The Psalms are important for a number of reasons. For one, they take up a fairly large portion of Scripture and they have been a comfort for many. Spurgeon, known as the “prince of preachers,” struggled with depression and he found comfort and solace in the Psalms. He spent some twenty years writing his three-volume commentary on the Psalms.
The Psalms are also important because we are exhorted to sing Psalms. The Psalms are important because they give powerful truths poetic expression. This is helpful because it not only helps us remember the truths but helps us feel the truth. The Psalms are beautiful and will have a very practical impact on us when we soak in them.
Interestingly, Scripture has laments in it and so does our surrounding culture. Most Christian circles, however, do not have laments. Why is this? Is it because Christians are always happy? And always live victoriously? I don’t think so.
Our lack of laments is a problem. It is a problem for a variety of reasons. It’s a problem because not everyone is in the same place. Some are weeping over struggles, pain, and death. Without laments, our songs may seem trivial or irrelevant. It’s a problem because it seems fake (and perhaps is fake). Christians have reasons to lament. Jesus Himself wept. We should too! But sadly we don’t have very constructive ways to weep if we stick with popular Christian music.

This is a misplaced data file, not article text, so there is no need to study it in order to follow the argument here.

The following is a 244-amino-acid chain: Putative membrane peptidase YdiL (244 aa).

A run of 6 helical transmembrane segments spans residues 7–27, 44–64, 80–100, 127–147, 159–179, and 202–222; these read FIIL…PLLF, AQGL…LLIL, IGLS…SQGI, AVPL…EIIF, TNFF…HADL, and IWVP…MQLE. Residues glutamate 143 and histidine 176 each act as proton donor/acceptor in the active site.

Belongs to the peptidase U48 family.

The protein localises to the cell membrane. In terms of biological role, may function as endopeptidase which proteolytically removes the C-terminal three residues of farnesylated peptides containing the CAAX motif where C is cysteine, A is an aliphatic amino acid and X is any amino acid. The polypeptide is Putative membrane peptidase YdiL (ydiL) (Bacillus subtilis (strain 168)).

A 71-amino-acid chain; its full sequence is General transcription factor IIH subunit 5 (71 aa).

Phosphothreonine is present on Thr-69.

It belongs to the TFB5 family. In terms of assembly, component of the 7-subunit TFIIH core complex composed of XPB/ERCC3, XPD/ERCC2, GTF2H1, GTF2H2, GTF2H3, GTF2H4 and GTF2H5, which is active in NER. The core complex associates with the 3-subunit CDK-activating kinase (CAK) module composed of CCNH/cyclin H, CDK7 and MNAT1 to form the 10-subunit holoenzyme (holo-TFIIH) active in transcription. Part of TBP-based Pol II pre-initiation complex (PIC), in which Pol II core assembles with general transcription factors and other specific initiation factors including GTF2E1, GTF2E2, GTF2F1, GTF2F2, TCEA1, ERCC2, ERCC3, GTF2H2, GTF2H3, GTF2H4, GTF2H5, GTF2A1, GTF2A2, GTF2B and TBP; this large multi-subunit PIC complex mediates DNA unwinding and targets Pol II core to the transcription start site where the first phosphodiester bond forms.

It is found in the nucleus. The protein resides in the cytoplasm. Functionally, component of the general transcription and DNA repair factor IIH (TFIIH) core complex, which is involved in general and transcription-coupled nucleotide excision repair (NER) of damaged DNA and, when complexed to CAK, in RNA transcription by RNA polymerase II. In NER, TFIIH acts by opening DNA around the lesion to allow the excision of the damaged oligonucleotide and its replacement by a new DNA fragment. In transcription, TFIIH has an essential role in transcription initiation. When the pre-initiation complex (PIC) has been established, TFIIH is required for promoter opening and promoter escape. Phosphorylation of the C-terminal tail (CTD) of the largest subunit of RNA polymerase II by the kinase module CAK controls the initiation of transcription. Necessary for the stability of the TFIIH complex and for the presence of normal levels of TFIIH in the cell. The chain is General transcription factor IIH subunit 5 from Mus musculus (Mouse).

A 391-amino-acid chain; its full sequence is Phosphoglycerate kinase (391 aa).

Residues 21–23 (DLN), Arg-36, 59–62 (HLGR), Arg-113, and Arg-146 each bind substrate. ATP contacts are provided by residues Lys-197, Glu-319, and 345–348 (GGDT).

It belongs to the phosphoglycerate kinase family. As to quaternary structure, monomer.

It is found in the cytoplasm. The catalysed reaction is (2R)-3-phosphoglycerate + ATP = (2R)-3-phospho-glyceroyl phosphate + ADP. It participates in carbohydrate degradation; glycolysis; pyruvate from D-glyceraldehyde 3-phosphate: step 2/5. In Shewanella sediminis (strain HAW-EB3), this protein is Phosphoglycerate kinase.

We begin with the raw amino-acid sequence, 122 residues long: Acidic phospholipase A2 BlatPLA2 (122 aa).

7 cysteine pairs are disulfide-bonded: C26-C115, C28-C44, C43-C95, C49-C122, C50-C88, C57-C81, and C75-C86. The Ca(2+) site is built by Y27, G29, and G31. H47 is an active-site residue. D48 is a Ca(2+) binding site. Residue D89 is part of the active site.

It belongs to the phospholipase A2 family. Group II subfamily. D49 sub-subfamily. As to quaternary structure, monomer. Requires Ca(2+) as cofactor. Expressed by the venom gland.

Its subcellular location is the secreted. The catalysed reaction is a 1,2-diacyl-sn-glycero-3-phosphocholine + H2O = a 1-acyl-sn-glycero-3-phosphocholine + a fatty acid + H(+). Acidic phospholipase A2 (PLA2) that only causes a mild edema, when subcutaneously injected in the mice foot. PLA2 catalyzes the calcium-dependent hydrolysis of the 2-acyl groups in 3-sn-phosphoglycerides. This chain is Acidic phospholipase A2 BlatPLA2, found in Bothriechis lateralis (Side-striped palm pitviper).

Laments are needed. They’re needed because they are real and honest to life and our experience in the universe. Christian laments are needed because they serve as helm and ballast to the storm-tossed soul.
Laments also promote awareness and empathy for the broader world. We need to be aware of and take seriously people’s trouble, pain, sorrow, and desperation. Laments offer us a powerful way to do that.
Wolves at the Gate, one of my all time favorite bands, wrote a song that is very meaningful to me. They are a heavier band so I know some people won’t like their stuff but you can find the lyrics to their song “Relief” here and the video which I think communicates the point of the song well, here. And here‘s a really good example of a Christian lament from Rend Collective, another band I really like. I think Gungor’s song “Beautiful Things” perhaps fits the Christian lament criteria too (and it’s a great song).
Christians, listen to songs that aren’t just happy-go-lucky and celebratory. There is a place for weeping and wailing for Christians. Artists, make art that reckons with the harsh reality of the Fall and the pain and suffering that we experience.